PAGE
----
LOAN REIMBURSEMENT PROVISION: CARES ACT (UPDATED)

UPDATE: No surprises, but my organization has said that they haven’t budgeted for this provision, and cannot participate. Given this financial disaster of a year, I am not surprised whatsoever. But, I hope my post opened some of your eyes to this possibility and that you had the courage to take action to at least inquire about it. If you did and had some success, or even if you didn’t, let me know!

ORIGINAL POST

Holy cannoli! How did I not know of this loan reimbursement possibility until yesterday? The potential for this was too good to not pass on, so here goes:

The CARES Act expires at the end of 2020. Apparently, as of my readings yesterday, there is a portion of that bill that allows employers to contribute up to $5,250 annually to their employees’ students loans. The provision “expands the definition of educational assistance” given to an employee from an employer. If your employer has funds earmarked for existing education assistance or reimbursement plan, then those funds can be used to assist in paying towards the student loans of employees. In essence, the expanded definition of “educational assistance” now includes payments towards your student loans. 

EDUCATIONAL ASSISTANCE NOW INCLUDES STUDENT LOANS

From the IRS: “The exclusion applies to the payment by an employer, whether paid to the employee or to a lender, of principal or interest on any qualified education loan incurred by the employee for the education of the employee.” So, my interpretation of this is that the education assistance funds, with this expanded definition, can be paid to you the employee, or directly to your lender. These funds can be used towards your principal or interest.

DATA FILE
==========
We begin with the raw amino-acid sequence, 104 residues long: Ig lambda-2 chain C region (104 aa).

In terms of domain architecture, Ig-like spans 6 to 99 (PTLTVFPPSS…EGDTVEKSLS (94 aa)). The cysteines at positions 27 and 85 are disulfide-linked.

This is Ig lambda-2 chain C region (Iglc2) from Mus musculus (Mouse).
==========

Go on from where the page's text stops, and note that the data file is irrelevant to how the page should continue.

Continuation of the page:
Fortunately, my employer already offers a loan reimbursement and tuition reimbursement plan, so I’m guessing that this provision will not have my employer rushing to redistribute the funds usually earmarked for tuition reimbursement. Given that my employer is contractually obligated to give the loan reimbursement annually, I am going to push for consideration of them also giving the $3,500 that they offer annually for tuition reimbursement. I’ve sent an email inquiring about this to HR, highlighting the benefits of this, and will update this post as I find out more. I mean, what do I have to lose? Oh yes, the possibility of $3,500 paid towards my student loans, tax-free.

With just a few weeks left in 2020 (“Thank Goodness” I can hear many thinking), you should consider digging a little deeper into this opportunity and seeing if it applies to you. If so, take action to see if it has just been overlooked by your employer. Given the financial climate, I suggest you be cautiously optimistic, as I don’t see that many employers would jump at the opportunity to allocate out more money. But, you never know unless you try, and there is the potential for $3,500 tax-free dollars to reward your efforts.

DISCLAIMERS: 1) The views expressed here are my own and do not necessarily represent the views of my employer. 2) There are no conflicts of interest to report. 3) I don’t know what I don’t know, so feel free to message me if you don’t agree with something that you read.

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